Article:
It’s 3 in the morning and again I hear the squeak of the baby’s bed.  It’s really time to upgrade him to a bigger (more stationary) bed.  I get up, cradle him in my arms, listen to his clear breathing, and fall back asleep feeding him.  I wake again with a squirming child at my side.  Knowing he’ll sleep better on his own, I carry him back to his own bed.  

The night passes on and dawn breaks the darkness early in north Idaho.  I vaguely remember two more feedings before it’s actually time to get up around six-thirty.   The man child begins to fuss again and I moan to Josh that I’ve exceeded my maximum ability to get up in the night.  He kindly tucks the baby back in, and shuts both the baby’s door and our own before slipping out of the house to keep an early appointment with a friend. I get to burrow into the comforter and sleep for some sweet moments.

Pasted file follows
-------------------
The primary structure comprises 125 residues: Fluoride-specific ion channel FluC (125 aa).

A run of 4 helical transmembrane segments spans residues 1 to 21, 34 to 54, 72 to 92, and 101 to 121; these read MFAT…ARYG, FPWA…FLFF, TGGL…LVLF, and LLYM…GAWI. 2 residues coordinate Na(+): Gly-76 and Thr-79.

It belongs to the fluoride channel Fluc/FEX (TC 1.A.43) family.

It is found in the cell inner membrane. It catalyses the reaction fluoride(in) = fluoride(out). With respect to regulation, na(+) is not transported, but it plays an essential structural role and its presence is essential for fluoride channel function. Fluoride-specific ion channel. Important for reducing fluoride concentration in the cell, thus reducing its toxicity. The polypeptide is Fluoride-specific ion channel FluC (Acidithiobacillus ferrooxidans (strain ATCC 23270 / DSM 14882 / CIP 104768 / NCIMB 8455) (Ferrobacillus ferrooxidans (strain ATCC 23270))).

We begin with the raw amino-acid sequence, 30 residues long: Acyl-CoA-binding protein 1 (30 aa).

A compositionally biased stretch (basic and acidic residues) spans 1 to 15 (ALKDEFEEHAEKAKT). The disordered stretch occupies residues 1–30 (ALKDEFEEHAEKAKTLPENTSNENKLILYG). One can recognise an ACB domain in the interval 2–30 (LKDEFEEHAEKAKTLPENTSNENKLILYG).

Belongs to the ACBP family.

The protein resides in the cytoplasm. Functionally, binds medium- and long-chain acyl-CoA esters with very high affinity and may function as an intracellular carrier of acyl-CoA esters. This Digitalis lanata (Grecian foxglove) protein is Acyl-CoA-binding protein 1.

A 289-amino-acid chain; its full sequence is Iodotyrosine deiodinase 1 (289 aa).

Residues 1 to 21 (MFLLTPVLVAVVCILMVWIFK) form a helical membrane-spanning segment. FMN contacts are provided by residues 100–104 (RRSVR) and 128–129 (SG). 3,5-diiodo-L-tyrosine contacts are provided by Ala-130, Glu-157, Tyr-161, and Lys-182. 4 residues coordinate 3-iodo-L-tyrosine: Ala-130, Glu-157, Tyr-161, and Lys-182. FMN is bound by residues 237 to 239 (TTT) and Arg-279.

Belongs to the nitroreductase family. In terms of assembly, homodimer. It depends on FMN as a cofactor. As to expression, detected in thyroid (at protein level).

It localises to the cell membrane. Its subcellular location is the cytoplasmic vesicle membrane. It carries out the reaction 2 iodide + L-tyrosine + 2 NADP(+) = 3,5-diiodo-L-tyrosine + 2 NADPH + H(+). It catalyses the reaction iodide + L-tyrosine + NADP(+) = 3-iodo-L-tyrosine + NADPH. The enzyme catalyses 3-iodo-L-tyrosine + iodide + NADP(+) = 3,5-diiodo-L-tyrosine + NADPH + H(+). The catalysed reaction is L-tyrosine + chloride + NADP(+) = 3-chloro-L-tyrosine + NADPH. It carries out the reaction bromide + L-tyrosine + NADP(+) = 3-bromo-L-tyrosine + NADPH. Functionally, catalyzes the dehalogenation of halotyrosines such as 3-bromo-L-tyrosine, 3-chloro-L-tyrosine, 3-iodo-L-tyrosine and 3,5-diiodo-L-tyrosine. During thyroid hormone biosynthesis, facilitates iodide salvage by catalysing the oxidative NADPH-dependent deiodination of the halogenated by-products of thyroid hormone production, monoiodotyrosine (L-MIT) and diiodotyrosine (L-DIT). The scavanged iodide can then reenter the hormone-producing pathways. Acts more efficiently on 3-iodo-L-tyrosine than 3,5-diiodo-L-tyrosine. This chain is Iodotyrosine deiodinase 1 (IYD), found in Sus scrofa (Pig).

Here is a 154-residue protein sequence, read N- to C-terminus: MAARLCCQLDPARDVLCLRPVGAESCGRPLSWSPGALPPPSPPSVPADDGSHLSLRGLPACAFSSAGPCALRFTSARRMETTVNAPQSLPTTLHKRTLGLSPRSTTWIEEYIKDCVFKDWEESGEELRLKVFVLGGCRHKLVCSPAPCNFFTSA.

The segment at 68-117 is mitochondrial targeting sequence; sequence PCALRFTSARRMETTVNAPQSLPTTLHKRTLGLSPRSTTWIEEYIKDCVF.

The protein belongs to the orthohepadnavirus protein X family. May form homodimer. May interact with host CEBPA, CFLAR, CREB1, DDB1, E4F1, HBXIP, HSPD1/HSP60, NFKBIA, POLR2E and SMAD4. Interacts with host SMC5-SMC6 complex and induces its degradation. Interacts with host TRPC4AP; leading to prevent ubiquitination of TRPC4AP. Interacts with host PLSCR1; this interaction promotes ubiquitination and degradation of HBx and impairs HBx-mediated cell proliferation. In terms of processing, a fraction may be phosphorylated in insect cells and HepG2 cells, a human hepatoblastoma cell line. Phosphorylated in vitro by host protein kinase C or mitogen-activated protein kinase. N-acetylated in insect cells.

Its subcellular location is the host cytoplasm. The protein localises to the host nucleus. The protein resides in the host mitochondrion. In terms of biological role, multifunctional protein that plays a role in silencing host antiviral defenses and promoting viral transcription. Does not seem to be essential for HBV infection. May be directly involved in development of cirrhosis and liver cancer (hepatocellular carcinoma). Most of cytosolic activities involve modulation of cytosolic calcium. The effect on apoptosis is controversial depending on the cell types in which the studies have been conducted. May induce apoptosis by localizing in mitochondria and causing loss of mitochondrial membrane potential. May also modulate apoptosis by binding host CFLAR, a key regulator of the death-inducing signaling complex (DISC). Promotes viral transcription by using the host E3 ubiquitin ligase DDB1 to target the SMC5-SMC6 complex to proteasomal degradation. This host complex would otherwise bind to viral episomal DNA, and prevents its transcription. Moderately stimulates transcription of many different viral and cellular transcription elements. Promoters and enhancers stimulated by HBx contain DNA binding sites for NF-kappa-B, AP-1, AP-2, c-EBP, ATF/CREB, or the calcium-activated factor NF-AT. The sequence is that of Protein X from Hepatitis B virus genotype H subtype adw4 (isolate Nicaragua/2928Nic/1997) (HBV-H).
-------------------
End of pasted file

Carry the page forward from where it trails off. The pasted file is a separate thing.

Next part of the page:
Now it’s 8am, and it’s a rush to get some breakfast into Josh and some lunch in his lunch box and out the door, since his first client is also at 8. Of course now the baby is awake and won’t be pacified again but must eat now.  As the fires seem to subside, I start some coffee, make a bowl of yogurt, get dressed and get ready to sit down and wrap my head around the day.  

I blink and now it’s 10:30.  Somehow while my eyes were closing and opening again, three diapers were changed, baby was played with and a rough sketch of a shopping list was made. The laundry is finished and put away. I’ve made headway in my quest to track down a source for pasture raised eggs, and researched more healthy menu ideas to get more vegetables into our diet.   I’ve put the power bill in the mail, attempted twice more to feed the baby, (who lately is enthralled with everything but eating during the daytime), and I sit down to my cold cup of coffee.